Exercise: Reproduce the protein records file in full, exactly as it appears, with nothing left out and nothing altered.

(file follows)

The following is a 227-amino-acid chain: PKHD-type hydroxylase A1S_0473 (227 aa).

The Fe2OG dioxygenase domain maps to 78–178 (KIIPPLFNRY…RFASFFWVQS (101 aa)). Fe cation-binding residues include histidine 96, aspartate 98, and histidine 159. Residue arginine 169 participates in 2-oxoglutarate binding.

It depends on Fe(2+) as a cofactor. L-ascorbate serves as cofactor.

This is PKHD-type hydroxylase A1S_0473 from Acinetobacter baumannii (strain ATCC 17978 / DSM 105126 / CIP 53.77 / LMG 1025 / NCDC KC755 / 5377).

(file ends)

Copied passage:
The following is a 227-amino-acid chain: PKHD-type hydroxylase A1S_0473 (227 aa).

The Fe2OG dioxygenase domain maps to 78–178 (KIIPPLFNRY…RFASFFWVQS (101 aa)). Fe cation-binding residues include histidine 96, aspartate 98, and histidine 159. Residue arginine 169 participates in 2-oxoglutarate binding.

It depends on Fe(2+) as a cofactor. L-ascorbate serves as cofactor.

This is PKHD-type hydroxylase A1S_0473 from Acinetobacter baumannii (strain ATCC 17978 / DSM 105126 / CIP 53.77 / LMG 1025 / NCDC KC755 / 5377).